Secondary ion mass spectrometry (SIMS) relies on the fact that surface particles ejected from a solid surface are ionized under ion bombardment. By comparing the signal of molecular secondary ions desorbed from an organic film with that of the corresponding sputtered neutral precursor molecules, we investigate the variation of the molecular ionization probability when depth profiling through the film to the substrate interface. As a result, we find notable variations of the ionization probability both at the original surface and in the interface region, leading to a strong distortion of the measured SIMS depth profile. The experiments show that the effect can act in two ways, leading either to an apparent broadening or to an artificial sharpening of the observed film-substrate transition. As a consequence, we conclude that care must be taken when assessing interface location, width, or depth resolution from a molecular SIMS depth profile.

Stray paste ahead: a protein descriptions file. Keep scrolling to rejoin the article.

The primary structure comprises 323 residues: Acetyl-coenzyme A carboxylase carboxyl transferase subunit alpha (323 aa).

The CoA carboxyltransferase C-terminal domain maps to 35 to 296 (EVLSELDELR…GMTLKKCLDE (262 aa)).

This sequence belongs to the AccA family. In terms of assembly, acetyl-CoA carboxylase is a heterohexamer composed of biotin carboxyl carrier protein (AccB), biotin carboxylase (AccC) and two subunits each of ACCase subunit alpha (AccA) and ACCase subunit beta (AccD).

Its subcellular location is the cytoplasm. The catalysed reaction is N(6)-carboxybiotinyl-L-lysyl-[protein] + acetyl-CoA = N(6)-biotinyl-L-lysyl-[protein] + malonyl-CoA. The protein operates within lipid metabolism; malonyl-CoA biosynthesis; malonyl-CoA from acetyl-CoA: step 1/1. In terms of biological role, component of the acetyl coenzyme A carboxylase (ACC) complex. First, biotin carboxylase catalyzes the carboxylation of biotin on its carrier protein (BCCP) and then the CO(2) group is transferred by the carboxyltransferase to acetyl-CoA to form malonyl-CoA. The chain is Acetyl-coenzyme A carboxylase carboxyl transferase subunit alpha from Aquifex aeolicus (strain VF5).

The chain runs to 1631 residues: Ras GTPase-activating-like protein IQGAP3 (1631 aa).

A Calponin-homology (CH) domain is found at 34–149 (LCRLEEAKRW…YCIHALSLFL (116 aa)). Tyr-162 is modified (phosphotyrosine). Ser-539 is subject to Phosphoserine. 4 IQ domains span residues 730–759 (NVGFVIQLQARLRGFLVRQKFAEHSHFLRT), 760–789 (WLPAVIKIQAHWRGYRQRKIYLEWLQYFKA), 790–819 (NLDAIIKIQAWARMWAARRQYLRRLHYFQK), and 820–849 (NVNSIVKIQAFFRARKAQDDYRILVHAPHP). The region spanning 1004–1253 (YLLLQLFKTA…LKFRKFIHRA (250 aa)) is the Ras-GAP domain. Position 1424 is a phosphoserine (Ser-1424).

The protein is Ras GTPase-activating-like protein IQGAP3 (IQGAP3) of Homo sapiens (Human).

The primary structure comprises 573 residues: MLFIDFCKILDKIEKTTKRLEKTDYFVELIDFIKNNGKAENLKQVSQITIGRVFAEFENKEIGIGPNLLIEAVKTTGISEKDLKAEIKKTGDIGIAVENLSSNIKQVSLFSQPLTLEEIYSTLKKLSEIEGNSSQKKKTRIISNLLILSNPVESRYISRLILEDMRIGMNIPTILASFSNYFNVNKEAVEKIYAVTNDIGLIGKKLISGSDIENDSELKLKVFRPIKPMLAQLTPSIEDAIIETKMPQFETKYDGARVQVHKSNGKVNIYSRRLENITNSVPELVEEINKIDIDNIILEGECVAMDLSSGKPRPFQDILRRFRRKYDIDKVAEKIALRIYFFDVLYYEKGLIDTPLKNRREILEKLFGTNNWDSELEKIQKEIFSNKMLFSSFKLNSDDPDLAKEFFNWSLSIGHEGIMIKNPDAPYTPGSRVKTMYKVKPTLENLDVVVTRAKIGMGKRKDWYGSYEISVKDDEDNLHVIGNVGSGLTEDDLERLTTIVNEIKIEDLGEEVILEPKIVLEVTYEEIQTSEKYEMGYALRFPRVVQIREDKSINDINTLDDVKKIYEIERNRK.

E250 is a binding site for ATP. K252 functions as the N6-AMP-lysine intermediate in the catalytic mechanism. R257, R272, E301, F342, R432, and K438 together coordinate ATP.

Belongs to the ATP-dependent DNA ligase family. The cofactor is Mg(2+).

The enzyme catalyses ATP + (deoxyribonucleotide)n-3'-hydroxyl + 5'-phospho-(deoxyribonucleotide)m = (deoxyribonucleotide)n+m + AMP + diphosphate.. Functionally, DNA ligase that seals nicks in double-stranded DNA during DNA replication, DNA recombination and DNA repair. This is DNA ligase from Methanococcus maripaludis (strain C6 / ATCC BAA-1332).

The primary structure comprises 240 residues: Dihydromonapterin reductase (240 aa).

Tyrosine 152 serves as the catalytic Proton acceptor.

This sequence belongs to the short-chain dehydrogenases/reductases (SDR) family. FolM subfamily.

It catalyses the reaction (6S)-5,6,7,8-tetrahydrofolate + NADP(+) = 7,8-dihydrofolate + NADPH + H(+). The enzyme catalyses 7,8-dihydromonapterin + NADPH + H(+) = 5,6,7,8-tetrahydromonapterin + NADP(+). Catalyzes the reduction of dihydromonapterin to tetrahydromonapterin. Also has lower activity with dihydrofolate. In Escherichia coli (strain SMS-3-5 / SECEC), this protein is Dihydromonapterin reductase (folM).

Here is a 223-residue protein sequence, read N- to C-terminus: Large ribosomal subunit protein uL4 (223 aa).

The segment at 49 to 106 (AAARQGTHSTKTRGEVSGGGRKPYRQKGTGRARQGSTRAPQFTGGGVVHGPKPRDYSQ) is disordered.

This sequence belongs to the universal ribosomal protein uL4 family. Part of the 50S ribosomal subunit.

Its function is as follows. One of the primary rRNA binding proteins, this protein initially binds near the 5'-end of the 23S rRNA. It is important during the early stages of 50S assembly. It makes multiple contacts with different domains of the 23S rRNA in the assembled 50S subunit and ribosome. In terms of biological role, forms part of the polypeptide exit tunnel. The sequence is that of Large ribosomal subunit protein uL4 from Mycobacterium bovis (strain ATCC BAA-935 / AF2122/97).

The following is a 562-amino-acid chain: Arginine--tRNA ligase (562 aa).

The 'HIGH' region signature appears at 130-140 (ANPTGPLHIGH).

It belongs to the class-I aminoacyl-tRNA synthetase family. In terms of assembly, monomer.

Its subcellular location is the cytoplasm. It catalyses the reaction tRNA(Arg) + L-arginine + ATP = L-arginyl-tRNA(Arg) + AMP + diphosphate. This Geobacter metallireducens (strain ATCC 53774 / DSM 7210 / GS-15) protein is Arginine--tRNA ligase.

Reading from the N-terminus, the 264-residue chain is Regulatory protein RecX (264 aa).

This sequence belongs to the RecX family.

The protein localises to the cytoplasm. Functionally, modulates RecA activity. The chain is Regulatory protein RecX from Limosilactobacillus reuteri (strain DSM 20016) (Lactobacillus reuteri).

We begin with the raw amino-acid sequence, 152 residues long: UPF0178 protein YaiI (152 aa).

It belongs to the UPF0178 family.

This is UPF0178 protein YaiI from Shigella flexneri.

All Science Journal Classification (ASJC) codes
- Condensed Matter Physics
- Surfaces and Interfaces
- Surfaces, Coatings and Films
- Materials Chemistry